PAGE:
Dartmouth Hosts 2018 Science Olympiad Northern New England Invitational Tournament

This past weekend, Dartmouth hosted the Northern New England Science Olympiad Invitational Tournament for the second year. Attracting teams from all over New England, more than 250 students arrived on campus to compete against some of the brightest and most creative high school students in the region. 

Eighteen high school and two middle school teams competed in the only invitational tournament for the region to launch helicopters and mousetrap vehicles, create music, build protein models and test their skills in herpetology, chemistry, forensics, and more. Every one of the 23 different events that cover all major areas of Science Technology, Engineering, and Math (STEM) challenged their problem solving and process skills, which makes Science Olympiad such a unique event.

The Dartmouth Tournament is an Invitational and early in the season, meaning teams of up to 15 students can compete to test their knowledge without jeopardizing their regional ranking. The New Hampshire tournament, hosted at St. Anselm College, Manchester will be in March 2019, where teams compete to go through to the national competition, hosted at Cornell University, Ithaca, New York in June 2019.

Started in 2016 by Lebanon High science teacher, John Tietjen, the 2018 Northern New England Invitational tournament brought together the large community of volunteers that has grown up alongside the development of the event. The 2017 tournament drew a lot of publicity from both within and outside Dartmouth, spurring international biotech company, Novo Nordisk – who recently set up a location in West Lebanon – to reach out with a generous financial contribution to support the efforts.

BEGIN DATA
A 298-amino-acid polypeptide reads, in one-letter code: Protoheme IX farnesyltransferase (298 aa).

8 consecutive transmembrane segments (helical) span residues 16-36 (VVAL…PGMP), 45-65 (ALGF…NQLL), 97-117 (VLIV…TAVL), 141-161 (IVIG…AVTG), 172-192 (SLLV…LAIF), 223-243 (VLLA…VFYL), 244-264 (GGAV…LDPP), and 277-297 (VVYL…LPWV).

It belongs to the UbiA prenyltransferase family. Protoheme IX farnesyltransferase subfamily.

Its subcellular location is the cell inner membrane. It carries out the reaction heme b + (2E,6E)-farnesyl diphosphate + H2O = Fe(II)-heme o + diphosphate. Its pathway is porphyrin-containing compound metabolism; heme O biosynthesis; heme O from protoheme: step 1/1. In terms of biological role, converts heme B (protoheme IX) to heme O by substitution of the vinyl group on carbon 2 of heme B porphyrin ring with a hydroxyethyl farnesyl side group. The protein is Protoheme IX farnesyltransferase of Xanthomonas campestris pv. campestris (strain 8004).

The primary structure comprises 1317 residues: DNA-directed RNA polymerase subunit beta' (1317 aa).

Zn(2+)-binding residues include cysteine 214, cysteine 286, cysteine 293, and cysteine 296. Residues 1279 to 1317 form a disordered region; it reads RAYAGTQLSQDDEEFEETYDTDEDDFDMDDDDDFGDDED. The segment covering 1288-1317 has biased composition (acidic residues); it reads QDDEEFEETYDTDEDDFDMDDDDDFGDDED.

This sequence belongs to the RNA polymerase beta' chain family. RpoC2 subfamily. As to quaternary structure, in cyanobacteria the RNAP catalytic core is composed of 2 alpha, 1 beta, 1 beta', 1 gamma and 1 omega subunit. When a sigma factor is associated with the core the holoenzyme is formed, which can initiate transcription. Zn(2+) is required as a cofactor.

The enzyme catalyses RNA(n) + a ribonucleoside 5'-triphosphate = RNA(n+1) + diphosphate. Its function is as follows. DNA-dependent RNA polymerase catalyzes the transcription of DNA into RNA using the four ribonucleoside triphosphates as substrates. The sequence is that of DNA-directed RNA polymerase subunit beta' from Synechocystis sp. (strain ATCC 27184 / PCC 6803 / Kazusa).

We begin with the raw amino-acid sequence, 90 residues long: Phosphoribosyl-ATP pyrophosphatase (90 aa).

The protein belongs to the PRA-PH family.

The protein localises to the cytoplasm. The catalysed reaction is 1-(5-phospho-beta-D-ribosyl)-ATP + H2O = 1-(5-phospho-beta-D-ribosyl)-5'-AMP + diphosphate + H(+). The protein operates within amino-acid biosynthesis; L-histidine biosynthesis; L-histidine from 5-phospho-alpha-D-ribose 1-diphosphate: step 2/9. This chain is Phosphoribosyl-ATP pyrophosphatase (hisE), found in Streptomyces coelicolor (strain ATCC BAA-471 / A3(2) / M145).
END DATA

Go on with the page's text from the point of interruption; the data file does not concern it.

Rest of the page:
Local support has been key to the success of the tournament, both in terms of financial contributions and in-kind support (Au Bon Pain donated hot chocolate and coffee for tournament volunteers). “Without their support, and the countless hours of work put in by our volunteers, from undergrad students to faculty, graduate students to community members in the Upper Valley, this event quite simply would not happen,” said Amanda Skinner, co-director and assistant director of STEM outreach at Dartmouth. “With the generous support of companies such as Novo Nordisk and Au Bon Pain we are able to extend our reach, next year offering scholarships to teams and we hope to grow more local teams as well,” Skinner stated.

The benefits of participating in Science Olympiad teams are broad and far-reaching, not only impacting the students who develop a sense of teamwork and collaborative reward, but also the entire community. Many student competitors go on to pursue successful careers in STEM, and local communities really come together in support of their teams, and the event itself. “Science Olympiad is fun and inspiring for students.  It incorporates rigorous, standards-aligned content across a broad range of STEM fields, and it promotes creative and collaborative problem solving,” says John Tietjen, who was also a coach for the Lebanon High teams.

This year’s overall winners were newcomers Philips Exeter Academy from New Hampshire, with Merrimack High School team A also from New Hampshire in second place and Plattsburgh High School Black team from New York coming in third. Trophies and medals were presented by Dean Jon Kull of the Guarini School of Graduate and Advanced Studies.